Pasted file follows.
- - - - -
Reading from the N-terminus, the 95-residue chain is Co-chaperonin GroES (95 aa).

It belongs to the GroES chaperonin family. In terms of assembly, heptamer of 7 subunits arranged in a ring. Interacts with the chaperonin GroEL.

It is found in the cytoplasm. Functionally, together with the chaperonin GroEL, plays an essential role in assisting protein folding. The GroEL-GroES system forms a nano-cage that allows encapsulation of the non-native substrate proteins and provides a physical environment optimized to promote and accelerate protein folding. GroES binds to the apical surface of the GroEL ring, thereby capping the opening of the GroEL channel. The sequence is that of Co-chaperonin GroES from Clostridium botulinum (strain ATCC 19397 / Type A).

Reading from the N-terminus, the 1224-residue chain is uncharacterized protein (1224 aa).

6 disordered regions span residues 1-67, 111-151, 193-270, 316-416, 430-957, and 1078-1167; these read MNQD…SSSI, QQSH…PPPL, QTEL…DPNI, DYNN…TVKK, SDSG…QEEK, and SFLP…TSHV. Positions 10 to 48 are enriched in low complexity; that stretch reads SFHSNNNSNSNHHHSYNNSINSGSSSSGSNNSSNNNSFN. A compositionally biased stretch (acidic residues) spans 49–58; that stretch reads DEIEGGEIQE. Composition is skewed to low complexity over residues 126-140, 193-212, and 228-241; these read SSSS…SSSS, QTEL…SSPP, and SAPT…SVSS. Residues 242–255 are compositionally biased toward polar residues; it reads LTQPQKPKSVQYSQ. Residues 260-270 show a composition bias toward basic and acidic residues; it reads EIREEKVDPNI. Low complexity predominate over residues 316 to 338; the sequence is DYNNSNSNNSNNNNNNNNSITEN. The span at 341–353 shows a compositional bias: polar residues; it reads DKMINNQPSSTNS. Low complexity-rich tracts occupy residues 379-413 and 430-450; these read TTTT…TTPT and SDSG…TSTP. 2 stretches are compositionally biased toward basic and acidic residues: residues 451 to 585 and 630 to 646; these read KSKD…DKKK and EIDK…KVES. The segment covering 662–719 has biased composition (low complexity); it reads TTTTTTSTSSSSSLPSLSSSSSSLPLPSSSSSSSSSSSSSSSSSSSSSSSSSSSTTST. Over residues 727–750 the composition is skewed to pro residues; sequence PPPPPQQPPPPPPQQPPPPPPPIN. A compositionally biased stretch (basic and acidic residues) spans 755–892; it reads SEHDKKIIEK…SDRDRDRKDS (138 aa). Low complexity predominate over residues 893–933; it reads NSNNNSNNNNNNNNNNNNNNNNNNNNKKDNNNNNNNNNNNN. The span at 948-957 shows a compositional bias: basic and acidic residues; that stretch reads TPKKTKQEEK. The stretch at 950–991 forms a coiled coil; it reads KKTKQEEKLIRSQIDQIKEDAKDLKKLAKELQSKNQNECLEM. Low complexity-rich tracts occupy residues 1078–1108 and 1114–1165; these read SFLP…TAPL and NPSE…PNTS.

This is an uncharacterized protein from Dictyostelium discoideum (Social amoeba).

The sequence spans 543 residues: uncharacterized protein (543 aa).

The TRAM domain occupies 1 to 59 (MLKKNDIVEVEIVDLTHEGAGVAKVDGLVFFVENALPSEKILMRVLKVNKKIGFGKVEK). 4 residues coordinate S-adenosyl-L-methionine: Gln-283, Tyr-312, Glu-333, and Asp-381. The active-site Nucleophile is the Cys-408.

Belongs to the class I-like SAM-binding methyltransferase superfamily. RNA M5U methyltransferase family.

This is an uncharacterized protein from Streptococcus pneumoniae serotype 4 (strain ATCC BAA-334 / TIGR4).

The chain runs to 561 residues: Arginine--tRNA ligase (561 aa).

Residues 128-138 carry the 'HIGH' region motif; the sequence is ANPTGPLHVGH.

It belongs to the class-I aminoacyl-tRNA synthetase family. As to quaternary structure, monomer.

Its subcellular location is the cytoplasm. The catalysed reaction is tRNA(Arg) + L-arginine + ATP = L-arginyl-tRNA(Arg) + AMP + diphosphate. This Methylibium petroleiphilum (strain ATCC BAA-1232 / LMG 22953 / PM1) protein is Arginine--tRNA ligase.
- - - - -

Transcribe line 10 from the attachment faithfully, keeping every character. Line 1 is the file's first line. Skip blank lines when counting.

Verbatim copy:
This is an uncharacterized protein from Streptococcus pneumoniae serotype 4 (strain ATCC BAA-334 / TIGR4).